SpaceX just launched its 50th Falcon 9 rocket and has deployed Spain’s Hispasat 30W-6 satellite into orbit. The liftoff took place from US Cape Canaveral’s Space Launch Complex at 05:33 GMT.
Hispasat 30W-6, is going to be operated by Hispasat, a Spanish communications operator serving Spain, Portugal and Latin America.
Hispasat was first formed in 1989 and its first satellite, Hispasat 1A, launched on an Ariane 4 rocket in 1992. At the moment Hispasat operates seven geostationary communications satellites. This will increase to eight with the successful launch on Tuesday.
Hispasat leases transponders on the board of three third-party satellites, Intelsat 34, Star One C4 and Star One D1, as well.
The second mission for Spanish customers
The Hispasat 30W-6 launch was the second of the missions SpaceX conducted for Spanish customers. The first one was the deployment of the Paz radar imaging satellite last month in February.
The Hispasat launch was originally scheduled shortly after the Paz mission. However, the launch was delayed to allow time for more checks on the pressurization system for Falcon 9’s payload.
Paz is operated by Hisdesat, a partnership between a few Spanish aerospace companies. Hispasat is the largest stakeholder.
Hispasat 30W-6 will operate alongside Hispasat 30W-5, which was formerly Hispasat-1E, providing services including television broadcasting, internet and corporate networking solutions in Europe, the Mediterranean and South America.
The Hispasat 30W-6 satellite is based on the SSL 1300 satellite bus. It is anticipated to have a useful life of at least 15 years and weighs 6,092 kilograms (13,430 lb).
SpaceX founder and CEO Elon Musk said in a tweet on Monday that the satellite was 'almost the size of a city bus.' With this size, the Hispasat is the largest geostationary satellite SpaceX has ever flown.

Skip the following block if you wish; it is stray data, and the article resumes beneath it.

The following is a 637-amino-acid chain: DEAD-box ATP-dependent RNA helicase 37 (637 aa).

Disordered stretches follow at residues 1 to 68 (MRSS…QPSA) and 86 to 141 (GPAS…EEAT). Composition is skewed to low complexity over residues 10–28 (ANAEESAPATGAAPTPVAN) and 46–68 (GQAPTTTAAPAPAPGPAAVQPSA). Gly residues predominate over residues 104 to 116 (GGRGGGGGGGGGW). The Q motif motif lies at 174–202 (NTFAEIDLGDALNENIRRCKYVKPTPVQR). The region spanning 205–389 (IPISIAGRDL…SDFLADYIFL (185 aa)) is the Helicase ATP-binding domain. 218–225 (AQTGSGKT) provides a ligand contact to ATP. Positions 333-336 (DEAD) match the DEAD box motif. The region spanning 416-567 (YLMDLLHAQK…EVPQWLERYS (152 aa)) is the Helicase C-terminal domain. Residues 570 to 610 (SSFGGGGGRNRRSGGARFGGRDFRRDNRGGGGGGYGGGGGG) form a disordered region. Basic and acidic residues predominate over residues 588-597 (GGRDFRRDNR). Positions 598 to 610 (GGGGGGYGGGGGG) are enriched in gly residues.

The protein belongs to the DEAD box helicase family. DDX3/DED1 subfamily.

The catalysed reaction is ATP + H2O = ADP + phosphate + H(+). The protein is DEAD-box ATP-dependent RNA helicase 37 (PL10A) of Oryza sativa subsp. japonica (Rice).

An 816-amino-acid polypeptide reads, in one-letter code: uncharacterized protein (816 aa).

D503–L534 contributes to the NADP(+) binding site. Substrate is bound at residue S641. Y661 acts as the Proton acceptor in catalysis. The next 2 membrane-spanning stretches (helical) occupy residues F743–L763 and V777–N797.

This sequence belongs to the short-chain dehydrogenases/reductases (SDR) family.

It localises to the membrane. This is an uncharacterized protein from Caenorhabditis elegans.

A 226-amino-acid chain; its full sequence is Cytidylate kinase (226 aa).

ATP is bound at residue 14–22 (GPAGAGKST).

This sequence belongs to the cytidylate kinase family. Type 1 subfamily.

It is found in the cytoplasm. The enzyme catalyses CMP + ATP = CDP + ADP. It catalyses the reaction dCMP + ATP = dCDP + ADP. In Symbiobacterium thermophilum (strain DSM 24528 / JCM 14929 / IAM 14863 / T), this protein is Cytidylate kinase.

Falcon 9 flight 50 launches tonight, carrying Hispasat for Spain. At 6 metric tons and almost the size of a city bus, it will be the largest geostationary satellite we’ve ever flown.— Elon Musk (@elonmusk) 5 Mart 2018
SpaceX will not try to land the Falcon 9's first stage after launch. This is due to unfavorable weather conditions in the recovery area from Florida’s Atlantic Coast, the company's website said.
Success after failed missions
In the launches that took place before, SpaceX tried to land the first stage of Falcon rockets on the spaceport drone ship, called Of Course I Still Love You, located in the Atlantic Ocean.
SpaceX attempts to re-use rockets, payload fairings, boosters and other parts in efforts to cut down on the cost of each rocket mission. The total cost of a Falcon 9 launch is predicted to reach £44 million ($61m).
The larger Falcon Heavy flights cost about £65 million ($90m) each. The company has been able to use first-stage and second-stage rocket boosters before, as well as a Dragon capsule that was previously used.
In the past few years, SpaceX has experienced some failed missions but after that has been able to complete more than twelve successful journeys to space. It is predicted that SpaceX's Falcon 9 may hit its landmark 50th launch faster than NASA's Atlas V and Space Shuttle programs.
After Tuesday's successful mission, it will have taken the Falcon 9 approximately seven years and nine months to reach its 50th launch. In contrast, it took the Atlas V rocket nine years and seven months to reach that stage. The Space Shuttle took 11 years and five months.